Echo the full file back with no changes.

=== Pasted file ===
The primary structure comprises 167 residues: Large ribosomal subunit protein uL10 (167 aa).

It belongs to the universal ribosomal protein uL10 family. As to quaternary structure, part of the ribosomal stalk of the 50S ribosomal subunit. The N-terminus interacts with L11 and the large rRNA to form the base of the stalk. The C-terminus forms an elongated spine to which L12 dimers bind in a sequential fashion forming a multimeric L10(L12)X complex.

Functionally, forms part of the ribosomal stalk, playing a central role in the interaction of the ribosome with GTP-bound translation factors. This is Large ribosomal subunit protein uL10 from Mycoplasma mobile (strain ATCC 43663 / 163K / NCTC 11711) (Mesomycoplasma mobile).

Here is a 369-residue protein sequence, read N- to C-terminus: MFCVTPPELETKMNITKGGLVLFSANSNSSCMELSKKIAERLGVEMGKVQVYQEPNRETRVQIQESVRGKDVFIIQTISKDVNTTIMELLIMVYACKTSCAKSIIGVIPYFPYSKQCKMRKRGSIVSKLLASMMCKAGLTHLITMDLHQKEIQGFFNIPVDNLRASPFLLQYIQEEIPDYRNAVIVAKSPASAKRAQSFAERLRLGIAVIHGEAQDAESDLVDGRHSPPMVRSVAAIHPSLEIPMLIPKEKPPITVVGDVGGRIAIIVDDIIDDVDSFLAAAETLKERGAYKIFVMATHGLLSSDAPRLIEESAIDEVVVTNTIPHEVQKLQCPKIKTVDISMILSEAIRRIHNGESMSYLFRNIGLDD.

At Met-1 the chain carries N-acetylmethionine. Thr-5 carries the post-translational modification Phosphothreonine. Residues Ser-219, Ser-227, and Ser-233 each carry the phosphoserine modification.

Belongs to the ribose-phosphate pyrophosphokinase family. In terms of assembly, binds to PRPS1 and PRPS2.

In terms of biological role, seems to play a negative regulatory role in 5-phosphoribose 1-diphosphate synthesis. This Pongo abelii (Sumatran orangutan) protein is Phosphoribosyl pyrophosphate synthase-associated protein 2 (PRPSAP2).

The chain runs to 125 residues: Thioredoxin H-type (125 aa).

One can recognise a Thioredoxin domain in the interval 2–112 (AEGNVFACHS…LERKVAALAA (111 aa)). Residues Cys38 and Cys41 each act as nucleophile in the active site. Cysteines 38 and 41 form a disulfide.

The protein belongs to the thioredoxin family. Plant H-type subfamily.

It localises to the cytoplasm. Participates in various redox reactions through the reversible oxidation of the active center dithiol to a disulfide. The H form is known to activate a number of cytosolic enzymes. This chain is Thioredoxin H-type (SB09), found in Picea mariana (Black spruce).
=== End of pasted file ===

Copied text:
The primary structure comprises 167 residues: Large ribosomal subunit protein uL10 (167 aa).

It belongs to the universal ribosomal protein uL10 family. As to quaternary structure, part of the ribosomal stalk of the 50S ribosomal subunit. The N-terminus interacts with L11 and the large rRNA to form the base of the stalk. The C-terminus forms an elongated spine to which L12 dimers bind in a sequential fashion forming a multimeric L10(L12)X complex.

Functionally, forms part of the ribosomal stalk, playing a central role in the interaction of the ribosome with GTP-bound translation factors. This is Large ribosomal subunit protein uL10 from Mycoplasma mobile (strain ATCC 43663 / 163K / NCTC 11711) (Mesomycoplasma mobile).

Here is a 369-residue protein sequence, read N- to C-terminus: MFCVTPPELETKMNITKGGLVLFSANSNSSCMELSKKIAERLGVEMGKVQVYQEPNRETRVQIQESVRGKDVFIIQTISKDVNTTIMELLIMVYACKTSCAKSIIGVIPYFPYSKQCKMRKRGSIVSKLLASMMCKAGLTHLITMDLHQKEIQGFFNIPVDNLRASPFLLQYIQEEIPDYRNAVIVAKSPASAKRAQSFAERLRLGIAVIHGEAQDAESDLVDGRHSPPMVRSVAAIHPSLEIPMLIPKEKPPITVVGDVGGRIAIIVDDIIDDVDSFLAAAETLKERGAYKIFVMATHGLLSSDAPRLIEESAIDEVVVTNTIPHEVQKLQCPKIKTVDISMILSEAIRRIHNGESMSYLFRNIGLDD.

At Met-1 the chain carries N-acetylmethionine. Thr-5 carries the post-translational modification Phosphothreonine. Residues Ser-219, Ser-227, and Ser-233 each carry the phosphoserine modification.

Belongs to the ribose-phosphate pyrophosphokinase family. In terms of assembly, binds to PRPS1 and PRPS2.

In terms of biological role, seems to play a negative regulatory role in 5-phosphoribose 1-diphosphate synthesis. This Pongo abelii (Sumatran orangutan) protein is Phosphoribosyl pyrophosphate synthase-associated protein 2 (PRPSAP2).

The chain runs to 125 residues: Thioredoxin H-type (125 aa).

One can recognise a Thioredoxin domain in the interval 2–112 (AEGNVFACHS…LERKVAALAA (111 aa)). Residues Cys38 and Cys41 each act as nucleophile in the active site. Cysteines 38 and 41 form a disulfide.

The protein belongs to the thioredoxin family. Plant H-type subfamily.

It localises to the cytoplasm. Participates in various redox reactions through the reversible oxidation of the active center dithiol to a disulfide. The H form is known to activate a number of cytosolic enzymes. This chain is Thioredoxin H-type (SB09), found in Picea mariana (Black spruce).